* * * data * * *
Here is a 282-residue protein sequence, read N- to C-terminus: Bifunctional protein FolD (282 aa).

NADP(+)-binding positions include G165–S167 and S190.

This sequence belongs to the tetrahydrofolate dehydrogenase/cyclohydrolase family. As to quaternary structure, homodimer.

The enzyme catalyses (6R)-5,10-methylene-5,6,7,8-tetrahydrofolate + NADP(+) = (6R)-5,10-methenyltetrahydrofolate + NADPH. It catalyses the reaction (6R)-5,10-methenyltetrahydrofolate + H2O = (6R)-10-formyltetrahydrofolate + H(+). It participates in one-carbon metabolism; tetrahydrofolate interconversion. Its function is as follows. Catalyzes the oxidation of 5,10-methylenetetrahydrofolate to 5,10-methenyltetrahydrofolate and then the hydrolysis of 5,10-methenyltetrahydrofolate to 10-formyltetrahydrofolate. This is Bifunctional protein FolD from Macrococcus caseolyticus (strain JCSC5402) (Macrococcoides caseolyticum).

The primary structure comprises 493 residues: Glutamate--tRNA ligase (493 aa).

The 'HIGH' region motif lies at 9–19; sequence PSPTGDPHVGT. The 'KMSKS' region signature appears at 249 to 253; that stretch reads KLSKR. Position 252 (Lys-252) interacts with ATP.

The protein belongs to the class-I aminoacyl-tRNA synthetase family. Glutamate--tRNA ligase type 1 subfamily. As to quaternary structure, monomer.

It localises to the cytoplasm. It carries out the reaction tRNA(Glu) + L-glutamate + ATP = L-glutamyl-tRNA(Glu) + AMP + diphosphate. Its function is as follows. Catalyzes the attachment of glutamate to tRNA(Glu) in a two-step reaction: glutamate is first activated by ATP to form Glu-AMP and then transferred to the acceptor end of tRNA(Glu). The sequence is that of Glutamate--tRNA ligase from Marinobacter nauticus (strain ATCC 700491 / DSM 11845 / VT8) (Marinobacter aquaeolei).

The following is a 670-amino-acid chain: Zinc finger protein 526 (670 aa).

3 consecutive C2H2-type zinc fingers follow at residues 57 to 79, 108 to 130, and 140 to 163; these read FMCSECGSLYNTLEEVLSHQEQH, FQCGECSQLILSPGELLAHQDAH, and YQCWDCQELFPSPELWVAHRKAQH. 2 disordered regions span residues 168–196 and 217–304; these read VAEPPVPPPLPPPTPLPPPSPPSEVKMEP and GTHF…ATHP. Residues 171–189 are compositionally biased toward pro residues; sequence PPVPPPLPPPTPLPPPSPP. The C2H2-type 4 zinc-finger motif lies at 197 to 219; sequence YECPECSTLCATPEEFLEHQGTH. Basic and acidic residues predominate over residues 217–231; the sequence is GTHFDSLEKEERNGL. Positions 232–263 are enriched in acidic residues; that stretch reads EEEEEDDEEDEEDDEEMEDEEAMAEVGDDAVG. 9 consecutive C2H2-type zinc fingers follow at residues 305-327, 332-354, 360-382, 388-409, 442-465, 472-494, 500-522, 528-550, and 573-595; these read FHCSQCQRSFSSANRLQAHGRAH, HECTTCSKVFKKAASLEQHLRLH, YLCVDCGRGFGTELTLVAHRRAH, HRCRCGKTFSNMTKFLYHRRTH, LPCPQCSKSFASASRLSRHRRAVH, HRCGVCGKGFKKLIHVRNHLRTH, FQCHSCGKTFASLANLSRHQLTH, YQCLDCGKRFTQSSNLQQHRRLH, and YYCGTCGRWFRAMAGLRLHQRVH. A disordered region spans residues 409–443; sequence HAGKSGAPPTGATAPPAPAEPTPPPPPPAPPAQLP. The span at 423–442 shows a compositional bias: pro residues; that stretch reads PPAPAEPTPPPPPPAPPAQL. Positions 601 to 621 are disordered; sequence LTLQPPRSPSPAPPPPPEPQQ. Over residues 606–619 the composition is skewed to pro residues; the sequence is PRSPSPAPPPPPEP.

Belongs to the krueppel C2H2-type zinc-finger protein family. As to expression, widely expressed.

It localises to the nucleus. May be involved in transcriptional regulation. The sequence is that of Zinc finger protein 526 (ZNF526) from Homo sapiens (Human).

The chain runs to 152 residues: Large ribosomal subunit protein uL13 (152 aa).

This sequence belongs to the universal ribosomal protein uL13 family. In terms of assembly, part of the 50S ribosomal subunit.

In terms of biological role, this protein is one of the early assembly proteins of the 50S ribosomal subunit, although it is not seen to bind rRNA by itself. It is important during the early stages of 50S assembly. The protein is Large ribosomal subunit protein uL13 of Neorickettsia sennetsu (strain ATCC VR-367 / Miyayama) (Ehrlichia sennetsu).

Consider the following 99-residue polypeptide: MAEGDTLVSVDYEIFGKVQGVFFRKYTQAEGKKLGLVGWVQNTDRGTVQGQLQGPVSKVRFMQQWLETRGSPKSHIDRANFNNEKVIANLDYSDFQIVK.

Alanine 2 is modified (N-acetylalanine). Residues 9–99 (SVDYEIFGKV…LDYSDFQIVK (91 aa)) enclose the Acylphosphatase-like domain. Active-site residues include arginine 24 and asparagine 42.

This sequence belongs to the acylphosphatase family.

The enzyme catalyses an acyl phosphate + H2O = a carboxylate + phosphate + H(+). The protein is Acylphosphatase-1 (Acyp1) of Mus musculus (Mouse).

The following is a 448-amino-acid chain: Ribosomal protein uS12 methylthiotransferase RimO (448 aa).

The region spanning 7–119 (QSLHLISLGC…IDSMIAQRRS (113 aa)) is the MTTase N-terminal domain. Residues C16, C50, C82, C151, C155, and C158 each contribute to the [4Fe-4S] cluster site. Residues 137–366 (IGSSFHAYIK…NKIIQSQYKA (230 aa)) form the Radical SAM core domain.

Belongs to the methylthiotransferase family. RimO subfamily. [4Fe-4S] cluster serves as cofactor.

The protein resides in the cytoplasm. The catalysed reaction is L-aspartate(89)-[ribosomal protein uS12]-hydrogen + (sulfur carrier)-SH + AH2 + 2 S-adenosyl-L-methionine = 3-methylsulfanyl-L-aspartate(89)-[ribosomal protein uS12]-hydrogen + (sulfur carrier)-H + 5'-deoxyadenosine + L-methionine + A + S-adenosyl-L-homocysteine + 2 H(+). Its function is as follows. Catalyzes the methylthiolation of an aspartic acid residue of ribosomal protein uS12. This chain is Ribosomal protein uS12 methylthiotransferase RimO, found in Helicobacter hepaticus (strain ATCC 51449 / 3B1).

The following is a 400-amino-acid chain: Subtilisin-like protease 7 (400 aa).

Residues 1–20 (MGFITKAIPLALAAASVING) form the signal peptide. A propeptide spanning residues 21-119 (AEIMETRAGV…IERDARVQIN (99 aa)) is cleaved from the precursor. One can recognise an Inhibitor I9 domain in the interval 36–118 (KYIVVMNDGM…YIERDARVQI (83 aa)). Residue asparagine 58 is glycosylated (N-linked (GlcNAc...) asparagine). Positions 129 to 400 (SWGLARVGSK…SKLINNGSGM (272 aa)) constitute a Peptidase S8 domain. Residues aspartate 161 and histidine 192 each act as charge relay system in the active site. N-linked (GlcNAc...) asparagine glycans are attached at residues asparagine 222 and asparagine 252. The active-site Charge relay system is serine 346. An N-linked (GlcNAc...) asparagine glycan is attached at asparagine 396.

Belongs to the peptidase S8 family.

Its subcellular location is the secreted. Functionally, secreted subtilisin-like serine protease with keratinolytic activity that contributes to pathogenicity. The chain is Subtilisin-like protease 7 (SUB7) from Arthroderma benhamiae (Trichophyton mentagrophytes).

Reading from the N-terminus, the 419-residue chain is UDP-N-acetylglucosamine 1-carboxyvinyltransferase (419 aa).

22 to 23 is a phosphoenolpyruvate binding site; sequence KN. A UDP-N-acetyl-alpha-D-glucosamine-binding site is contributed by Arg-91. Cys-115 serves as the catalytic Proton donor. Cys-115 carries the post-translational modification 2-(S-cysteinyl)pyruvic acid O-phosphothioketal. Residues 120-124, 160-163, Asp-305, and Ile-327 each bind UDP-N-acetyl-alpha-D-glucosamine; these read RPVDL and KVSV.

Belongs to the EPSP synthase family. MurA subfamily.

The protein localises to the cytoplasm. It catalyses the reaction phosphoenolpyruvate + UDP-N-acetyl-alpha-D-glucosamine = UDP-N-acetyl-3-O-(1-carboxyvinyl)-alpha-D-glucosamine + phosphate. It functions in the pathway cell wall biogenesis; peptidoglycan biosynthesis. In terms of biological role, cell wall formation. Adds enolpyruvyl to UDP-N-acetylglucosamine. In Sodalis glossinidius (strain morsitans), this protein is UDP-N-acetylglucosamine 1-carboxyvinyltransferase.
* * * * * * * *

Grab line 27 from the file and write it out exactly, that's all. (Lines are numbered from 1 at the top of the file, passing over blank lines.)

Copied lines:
Its subcellular location is the secreted. Functionally, secreted subtilisin-like serine protease with keratinolytic activity that contributes to pathogenicity. The chain is Subtilisin-like protease 7 (SUB7) from Arthroderma benhamiae (Trichophyton mentagrophytes).